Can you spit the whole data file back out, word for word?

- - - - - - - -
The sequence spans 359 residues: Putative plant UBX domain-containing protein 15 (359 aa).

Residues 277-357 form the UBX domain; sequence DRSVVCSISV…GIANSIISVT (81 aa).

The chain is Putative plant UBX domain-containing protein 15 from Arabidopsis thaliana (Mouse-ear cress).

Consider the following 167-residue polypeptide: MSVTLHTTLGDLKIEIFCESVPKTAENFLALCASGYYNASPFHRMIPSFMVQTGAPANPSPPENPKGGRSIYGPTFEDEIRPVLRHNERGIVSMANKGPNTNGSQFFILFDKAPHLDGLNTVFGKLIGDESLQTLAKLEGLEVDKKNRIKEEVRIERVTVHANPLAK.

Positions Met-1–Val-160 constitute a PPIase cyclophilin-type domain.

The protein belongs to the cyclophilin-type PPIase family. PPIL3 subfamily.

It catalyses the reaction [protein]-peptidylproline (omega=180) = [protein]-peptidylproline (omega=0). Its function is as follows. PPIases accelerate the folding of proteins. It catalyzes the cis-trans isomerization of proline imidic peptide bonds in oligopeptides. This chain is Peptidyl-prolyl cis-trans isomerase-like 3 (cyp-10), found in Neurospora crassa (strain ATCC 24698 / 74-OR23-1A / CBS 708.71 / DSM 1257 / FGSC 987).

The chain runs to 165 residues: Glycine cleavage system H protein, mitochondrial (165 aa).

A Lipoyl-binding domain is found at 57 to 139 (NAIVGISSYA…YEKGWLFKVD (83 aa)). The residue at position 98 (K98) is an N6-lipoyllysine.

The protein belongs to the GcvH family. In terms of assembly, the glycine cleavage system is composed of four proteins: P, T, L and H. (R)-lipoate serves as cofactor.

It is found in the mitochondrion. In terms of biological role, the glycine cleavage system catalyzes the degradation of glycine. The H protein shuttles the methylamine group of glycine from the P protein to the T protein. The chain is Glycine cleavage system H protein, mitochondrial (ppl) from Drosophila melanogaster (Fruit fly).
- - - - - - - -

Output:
The sequence spans 359 residues: Putative plant UBX domain-containing protein 15 (359 aa).

Residues 277-357 form the UBX domain; sequence DRSVVCSISV…GIANSIISVT (81 aa).

The chain is Putative plant UBX domain-containing protein 15 from Arabidopsis thaliana (Mouse-ear cress).

Consider the following 167-residue polypeptide: MSVTLHTTLGDLKIEIFCESVPKTAENFLALCASGYYNASPFHRMIPSFMVQTGAPANPSPPENPKGGRSIYGPTFEDEIRPVLRHNERGIVSMANKGPNTNGSQFFILFDKAPHLDGLNTVFGKLIGDESLQTLAKLEGLEVDKKNRIKEEVRIERVTVHANPLAK.

Positions Met-1–Val-160 constitute a PPIase cyclophilin-type domain.

The protein belongs to the cyclophilin-type PPIase family. PPIL3 subfamily.

It catalyses the reaction [protein]-peptidylproline (omega=180) = [protein]-peptidylproline (omega=0). Its function is as follows. PPIases accelerate the folding of proteins. It catalyzes the cis-trans isomerization of proline imidic peptide bonds in oligopeptides. This chain is Peptidyl-prolyl cis-trans isomerase-like 3 (cyp-10), found in Neurospora crassa (strain ATCC 24698 / 74-OR23-1A / CBS 708.71 / DSM 1257 / FGSC 987).

The chain runs to 165 residues: Glycine cleavage system H protein, mitochondrial (165 aa).

A Lipoyl-binding domain is found at 57 to 139 (NAIVGISSYA…YEKGWLFKVD (83 aa)). The residue at position 98 (K98) is an N6-lipoyllysine.

The protein belongs to the GcvH family. In terms of assembly, the glycine cleavage system is composed of four proteins: P, T, L and H. (R)-lipoate serves as cofactor.

It is found in the mitochondrion. In terms of biological role, the glycine cleavage system catalyzes the degradation of glycine. The H protein shuttles the methylamine group of glycine from the P protein to the T protein. The chain is Glycine cleavage system H protein, mitochondrial (ppl) from Drosophila melanogaster (Fruit fly).